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The “Buddies” of Gurgaon-based bike-as-a-taxi service provider, Baxi, have turned foes of the company after the terms on which they were onboarded were abruptly changed. Recent moves made by the company have allegedly resulted in the drastic decline in the drivers’ monthly income, thereby infuriating them. A number of these drivers are protesting the move and have stopped working.

We spoke to a number of drivers to understand their issue. The drivers working with Baxi fall under two brackets; ones who drive the company’s bikes (salary around INR 13,000) and the others are personal riders who own their bikes (salary about INR 25,000). Apart from their basic salaries, these drivers used to earn extra per day from their rides and other incentives and the company never kept a tab on it. However, of late, it has started keeping a tab on the drivers’ earnings and implemented a rule that each driver would earn only their salary and not a dime more.

For example, if a driver with a salary of INR 13,000 earns about INR 8000 extra, the company will pay him INR 5000 as salary to make his monthly income to be INR 13,000, instead of paying him his entire salary of INR 13,000. So this driver ends up earning only INR 13,000 per month (his fixed salary), instead of earning INR 21,000.

One of the jilted drivers told us that initially the company simply wanted to increase its driver base by attracting these drivers with the lure of high earning potential. Now that these drivers have become accustomed to earning big bucks with Baxi, the company has put an earning cap on them. He believes the company is swaying away from its commitment and is not happy with it; neither are his colleagues.

Baxi has a fleet of its own bikes and outsources the others from its contractors. Each of these contractors owns a fleet of bikes that are used by Baxi. One of these contractors told us he is not happy with this move as his earning potential has also been reduced. He avers that he will be ending his partnership with the company and move his fleet of 210 bikes to another bike-as-a-taxi service provider in Gurgaon.

Another driver told us that the company was planning some sort of “function” on the 1st of March for its whole team, including the drivers. The drivers were planning to raise their concerns during this event, but it was cancelled.

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“To ward off basic confusion, none of the Baxi buddies are our employees, so there is no question of a salary at all, let alone a change,” a company spokesperson told Inc42.

According to this spokesperson, “They are all independent entrepreneurs and we help them get started. We had a financial subsidy in place for people, which has now been tapered off as planned and we are moving forward with our performance-based model as was always the plan. A tiny fraction of the Baxi fleet, who want the subsidy to continue are the ones creating this impression of a change – only 5% of our fleet is currently creating a stir.”

“The main thing to note is that with any organisation, there are good performers and there are laggards. The Baxi incentive is performance-based and so the ones who aren’t performing are the ones who don’t want to be evaluated based on that. Nothing has really changed from our perspective and work is on in full swing,” the company added.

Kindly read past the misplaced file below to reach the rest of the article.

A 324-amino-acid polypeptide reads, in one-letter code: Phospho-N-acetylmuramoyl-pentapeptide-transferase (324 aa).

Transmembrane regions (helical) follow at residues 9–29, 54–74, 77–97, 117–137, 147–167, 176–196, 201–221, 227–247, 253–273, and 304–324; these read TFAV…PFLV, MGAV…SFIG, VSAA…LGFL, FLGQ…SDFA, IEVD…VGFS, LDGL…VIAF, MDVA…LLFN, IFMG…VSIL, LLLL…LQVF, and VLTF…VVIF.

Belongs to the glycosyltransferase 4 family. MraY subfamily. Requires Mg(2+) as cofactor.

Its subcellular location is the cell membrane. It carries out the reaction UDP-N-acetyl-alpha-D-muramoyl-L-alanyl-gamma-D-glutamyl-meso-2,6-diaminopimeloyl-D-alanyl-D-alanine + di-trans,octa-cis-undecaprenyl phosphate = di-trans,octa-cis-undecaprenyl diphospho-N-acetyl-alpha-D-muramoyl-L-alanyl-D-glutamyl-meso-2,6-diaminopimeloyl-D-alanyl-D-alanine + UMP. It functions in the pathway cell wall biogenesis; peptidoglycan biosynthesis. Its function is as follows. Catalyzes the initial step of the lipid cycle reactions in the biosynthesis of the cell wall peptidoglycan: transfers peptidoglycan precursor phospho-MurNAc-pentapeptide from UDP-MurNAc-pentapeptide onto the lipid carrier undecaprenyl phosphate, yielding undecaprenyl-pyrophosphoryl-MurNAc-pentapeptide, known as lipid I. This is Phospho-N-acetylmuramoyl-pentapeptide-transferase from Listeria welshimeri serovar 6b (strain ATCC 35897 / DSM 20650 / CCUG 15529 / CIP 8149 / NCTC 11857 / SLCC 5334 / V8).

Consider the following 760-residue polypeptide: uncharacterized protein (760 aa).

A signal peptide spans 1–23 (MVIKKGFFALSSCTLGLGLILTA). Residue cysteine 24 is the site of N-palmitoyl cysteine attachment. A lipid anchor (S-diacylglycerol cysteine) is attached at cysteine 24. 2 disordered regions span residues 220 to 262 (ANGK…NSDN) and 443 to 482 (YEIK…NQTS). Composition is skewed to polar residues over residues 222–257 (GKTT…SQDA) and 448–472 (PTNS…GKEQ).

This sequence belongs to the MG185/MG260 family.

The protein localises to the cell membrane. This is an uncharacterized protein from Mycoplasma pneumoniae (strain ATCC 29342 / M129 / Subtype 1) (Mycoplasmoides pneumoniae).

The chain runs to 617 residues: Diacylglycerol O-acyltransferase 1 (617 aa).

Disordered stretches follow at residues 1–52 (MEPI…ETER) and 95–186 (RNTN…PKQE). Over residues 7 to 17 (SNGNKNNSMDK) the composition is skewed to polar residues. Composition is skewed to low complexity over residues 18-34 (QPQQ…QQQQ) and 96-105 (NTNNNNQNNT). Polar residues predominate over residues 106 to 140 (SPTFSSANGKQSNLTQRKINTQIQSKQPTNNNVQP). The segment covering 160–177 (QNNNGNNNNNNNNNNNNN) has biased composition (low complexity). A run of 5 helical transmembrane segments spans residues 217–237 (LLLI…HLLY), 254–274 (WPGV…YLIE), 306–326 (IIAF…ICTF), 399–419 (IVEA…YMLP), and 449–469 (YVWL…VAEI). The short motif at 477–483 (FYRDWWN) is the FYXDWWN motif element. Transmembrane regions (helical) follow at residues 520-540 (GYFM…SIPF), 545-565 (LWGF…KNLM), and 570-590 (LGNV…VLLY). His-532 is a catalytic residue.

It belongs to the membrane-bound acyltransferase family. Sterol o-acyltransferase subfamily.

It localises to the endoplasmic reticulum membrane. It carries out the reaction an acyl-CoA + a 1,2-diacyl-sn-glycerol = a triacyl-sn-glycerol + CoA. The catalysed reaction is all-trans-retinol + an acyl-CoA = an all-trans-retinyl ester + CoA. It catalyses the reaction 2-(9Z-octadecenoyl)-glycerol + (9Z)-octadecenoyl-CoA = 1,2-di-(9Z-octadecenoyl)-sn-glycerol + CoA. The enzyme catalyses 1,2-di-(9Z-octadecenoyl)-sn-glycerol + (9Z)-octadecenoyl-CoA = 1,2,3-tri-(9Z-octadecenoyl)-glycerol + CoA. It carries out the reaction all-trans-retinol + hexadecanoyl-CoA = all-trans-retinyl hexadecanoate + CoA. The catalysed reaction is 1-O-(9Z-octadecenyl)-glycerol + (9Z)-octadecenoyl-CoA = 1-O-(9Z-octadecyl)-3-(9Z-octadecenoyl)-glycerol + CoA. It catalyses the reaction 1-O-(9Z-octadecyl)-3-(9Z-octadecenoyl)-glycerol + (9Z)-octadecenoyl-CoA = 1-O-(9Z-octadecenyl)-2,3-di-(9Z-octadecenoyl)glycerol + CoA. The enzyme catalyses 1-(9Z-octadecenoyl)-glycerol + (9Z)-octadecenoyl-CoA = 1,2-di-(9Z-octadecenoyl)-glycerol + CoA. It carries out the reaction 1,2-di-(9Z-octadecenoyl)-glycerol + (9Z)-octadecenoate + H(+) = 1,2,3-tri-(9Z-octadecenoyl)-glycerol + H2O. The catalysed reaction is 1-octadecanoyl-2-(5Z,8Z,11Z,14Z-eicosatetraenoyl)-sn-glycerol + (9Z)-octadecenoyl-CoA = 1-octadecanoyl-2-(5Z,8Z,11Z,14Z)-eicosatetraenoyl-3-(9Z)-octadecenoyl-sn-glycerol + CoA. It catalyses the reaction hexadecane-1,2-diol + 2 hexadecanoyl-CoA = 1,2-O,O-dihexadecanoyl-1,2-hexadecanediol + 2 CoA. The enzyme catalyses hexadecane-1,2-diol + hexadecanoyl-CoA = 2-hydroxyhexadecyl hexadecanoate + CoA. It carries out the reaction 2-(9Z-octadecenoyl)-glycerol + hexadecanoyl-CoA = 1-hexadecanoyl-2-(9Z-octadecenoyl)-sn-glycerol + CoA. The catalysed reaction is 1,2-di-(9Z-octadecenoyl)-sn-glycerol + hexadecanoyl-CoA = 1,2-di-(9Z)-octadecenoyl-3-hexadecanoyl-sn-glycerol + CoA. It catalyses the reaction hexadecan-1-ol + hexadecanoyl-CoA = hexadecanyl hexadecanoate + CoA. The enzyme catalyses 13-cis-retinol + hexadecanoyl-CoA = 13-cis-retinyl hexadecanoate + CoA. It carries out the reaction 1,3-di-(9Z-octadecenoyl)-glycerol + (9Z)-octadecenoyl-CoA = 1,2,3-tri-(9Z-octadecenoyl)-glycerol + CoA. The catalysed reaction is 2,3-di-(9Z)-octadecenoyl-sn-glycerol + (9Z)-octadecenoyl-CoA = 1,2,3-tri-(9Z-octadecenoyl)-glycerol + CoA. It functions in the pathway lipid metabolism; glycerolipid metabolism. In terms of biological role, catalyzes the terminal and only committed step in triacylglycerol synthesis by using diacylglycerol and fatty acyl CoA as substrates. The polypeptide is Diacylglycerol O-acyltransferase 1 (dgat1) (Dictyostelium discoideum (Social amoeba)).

Woes don’t end here for this young company. Sensing immense opportunities in this space, the two goliaths of the commute-tech industry – Uber and Ola – entered this market on Thursday. Ola introduced its bike taxis in Bangalore, hours after Uber launched uberMOTO – its on-demand motorbike taxi service – in India’s Silicon Valley.

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It seems like everyone wants a bite out of the lucrative moto-taxi pie, which, according to World Moto Inc (a leading Thailand-based company in the moto-taxi industry), is worth $500 Mn globally. In India, this space turned highly crowded within a short span of time – about 6 players (Rideji, Baxi, Bikxie, MTaxi, Rapido & Hey Bob) entered this space in 2015 and about four of them have already raised funding.

Two wheeler taxi services are already popular in many countries across the world, like Cambodia, Philippines, Indonesia, Thailand, Vietnam, Brazil, Cameroon, China, Nigeria, and Sweden.

Gurgaon-based 74 BC Technologies Pvt Ltd launched its bike-as-a-taxi service under the brand name “Baxi”, around November last year, after obtaining permit from the Government of Haryana. Started by Ashutosh Johri and Manu Rana, Baxi uses bikes to offers affordable last-mile connectivity, from metro and bus stations to offices, colleges, schools and residential areas. Baxis can be hailed directly from government allocated stands, anywhere in the city, using its app.

Around end of November 2015, the company raised about $1.5 Mn (INR 10 Cr.) in a seed round funding from friends and family. In the press release, announcing this funding, the company said that it is confident to get permits from the transport departments of three more states very soon and add 500 more bikes to its fleet. However, currently its services are only available in Gurgaon and Faridabad.

Ashutosh divulged in this funding release that the company plans to raise a sizeable amount (ranging between $25 to $30 Mn) in its next round of investment, and has already received commitment for 50% of this amount from its existing investors.

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